The health of one’s lawn is a significant consideration for most homeowners. You want to be pleased with the results of your lawn-care efforts when you put in the time and effort. Mowing your lawn is a great way to add free fertilizer to your grass, but it may also leave behind an unsightly mess. Mulching and side discharge are two of the most typical methods for disposing of grass clippings that you produce during your lawn maintenance routine.
Mulching vs. Side Discharge – How to Decide
When deciding between mulching vs side discharge when mowing it really comes down to this:
- How big is your lawn?
- What are the mowing conditions like (long or short grass, wet or dry)?
- What is the area surrounding your lawn like (buildings, windows, cars close by)?
If you want to use your grass clippings as a natural fertilizer, have grass that is shorter and drier, and have the time to walk a bit more slowly, mulching is the better option for you. If, on the other hand, you have a large open area that you want to mow fast, you are not bothered about reusing your clippings, or you have an area of long and/or wet grass to manage, the side discharge option is an excellent choice for you.
What’s the Difference Between Side Discharge and Mulching?
Mowers with a side discharge will cut the blade of grass and then quickly eject the clipped grass blades out of the side of the mower after the cutting is complete. The side discharge chute on this style of mower creates an open flow of air, which results in a greater degree of suction than other types of mowers. Because the clippings are being blown away from the mower, there will be less clogging of the blades, and as a result, there will be less loss of power. You may find that you are able to mow at a faster pace as a result of this. Even while it can result in more mess, this kind of mowing is ideal for cutting extra-long grass, grass that is damp, and huge lawns where efficiency is of the utmost importance.
Mulching lawn mowers either do not have any openings on the sides or, if they do allow you the option, they feature a side discharge chute that can be closed. Because the very fine pieces will break down more quickly than the longer blade pieces, mulching is an excellent technique to get the most out of your clippings and maximize their potential use. When used on longer or wetter grass, the design of a mulching mower causes it to collect more of the grass clippings than a conventional mower would. This results in decreased efficiency. This type is perfect for locations that have a lot of sidewalks or gardens that need to be kept clean, as well as for well-maintained lawns where only a small tip of the blade will be cut off. It is also suitable for lawns that are not very large.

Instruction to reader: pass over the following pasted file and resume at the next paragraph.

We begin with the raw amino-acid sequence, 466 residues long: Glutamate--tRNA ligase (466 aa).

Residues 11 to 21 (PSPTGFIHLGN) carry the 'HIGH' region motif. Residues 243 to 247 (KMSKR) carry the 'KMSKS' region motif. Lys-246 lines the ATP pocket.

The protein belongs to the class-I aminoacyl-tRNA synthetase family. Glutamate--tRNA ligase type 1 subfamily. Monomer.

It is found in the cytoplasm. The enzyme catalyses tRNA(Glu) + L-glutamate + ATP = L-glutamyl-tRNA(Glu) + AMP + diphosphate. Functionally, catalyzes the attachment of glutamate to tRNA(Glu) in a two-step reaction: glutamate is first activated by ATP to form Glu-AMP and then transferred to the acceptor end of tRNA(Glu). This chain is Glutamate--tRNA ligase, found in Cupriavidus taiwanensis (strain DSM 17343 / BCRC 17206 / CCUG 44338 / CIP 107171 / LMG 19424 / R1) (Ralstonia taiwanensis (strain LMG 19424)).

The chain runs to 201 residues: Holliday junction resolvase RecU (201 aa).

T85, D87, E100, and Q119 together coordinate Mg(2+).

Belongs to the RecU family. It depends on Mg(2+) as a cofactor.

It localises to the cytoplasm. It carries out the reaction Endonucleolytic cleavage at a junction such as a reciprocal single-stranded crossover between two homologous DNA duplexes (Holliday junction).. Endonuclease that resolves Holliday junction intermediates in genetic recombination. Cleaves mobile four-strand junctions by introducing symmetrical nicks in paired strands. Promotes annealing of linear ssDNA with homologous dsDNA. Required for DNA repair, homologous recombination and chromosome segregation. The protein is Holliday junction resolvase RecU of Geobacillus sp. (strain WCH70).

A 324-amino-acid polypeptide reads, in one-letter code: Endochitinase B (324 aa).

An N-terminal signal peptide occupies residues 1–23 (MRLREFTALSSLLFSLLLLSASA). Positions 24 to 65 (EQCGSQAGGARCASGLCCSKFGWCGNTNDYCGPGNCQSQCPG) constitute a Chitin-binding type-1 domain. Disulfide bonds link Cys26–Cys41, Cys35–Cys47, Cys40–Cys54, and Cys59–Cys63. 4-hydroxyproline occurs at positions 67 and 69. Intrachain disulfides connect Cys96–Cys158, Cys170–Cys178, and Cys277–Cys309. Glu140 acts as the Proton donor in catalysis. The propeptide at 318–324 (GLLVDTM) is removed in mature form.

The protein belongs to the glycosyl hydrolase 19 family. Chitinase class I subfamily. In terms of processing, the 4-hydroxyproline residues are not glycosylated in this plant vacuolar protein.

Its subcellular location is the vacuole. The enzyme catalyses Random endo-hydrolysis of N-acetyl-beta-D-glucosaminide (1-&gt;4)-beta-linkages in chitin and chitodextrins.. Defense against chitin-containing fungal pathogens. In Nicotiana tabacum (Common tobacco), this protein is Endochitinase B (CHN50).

Mulching vs. Side Discharge- Which is Better?
Both methods are useful, but one may be better for your unique circumstances than the other. There are pros and cons to each:
Pros of Mulching
Grass clippings are an essential source of nitrogen for your lawn, and the mulching mower will chop these clippings up into tiny pieces that are easily broken down. The clippings will also fall into the grass right beneath the mower, leading to a nice even coating that will break down readily.
For mowing a small lawn that is surrounded by gardens or sidewalks, you may find that mulching is the best way to go. Clippings will stay right under the mower with mulching vs. side discharge where they will be blown several feet away. This will also be useful in small areas close to buildings or driveways, where you will not want to blow clippings onto walls or cars.
Mulching mowers can reduce the hazards associated with side discharge mowing. The mulching mower will keep everything contained under the mower instead of flinging it out of the side. This can be useful in areas where people or cars might be nearby during mowing.
Cons of Mulching
Due to the design of a mulching mower, the mower is more prone to becoming bogged down with excess grass. You may find that you have to move slower with the mulching mower to prevent this.
Not Great for Long or Wet Grass
Long grass and damp regions can be problematic with mulching mowers because the mower does not have a mechanism that can swiftly discharge the clippings. Once wet grass has dried and caked on the inside of the deck, it has nowhere to go and may prevent the blades from spinning in the correct direction. This could also result in clumps and an excessive amount of mess. In places like this, you will need something that can swiftly clear the deck of excess clippings so that you can continue moving forward.
May Not Offer as Clean of a Cut
Where a side discharge mower creates a strong vacuum due to the airflow, the mulching mower does not. The lack of this updraft on the blades of grass may cause some not to be picked up all the way, and that could leave you with blades that are not cut, while others are.
Pros of Side Discharge
Quicker/Great for Large Areas
The side discharge mower is great for large areas of lawn where there are not many obstacles, and you can just allow the grass to blow in any direction. This will allow for very quick mowing, as the clippings are ejected from inside the mower instantly, allowing the blades to keep spinning at full speed and allowing you to keep moving.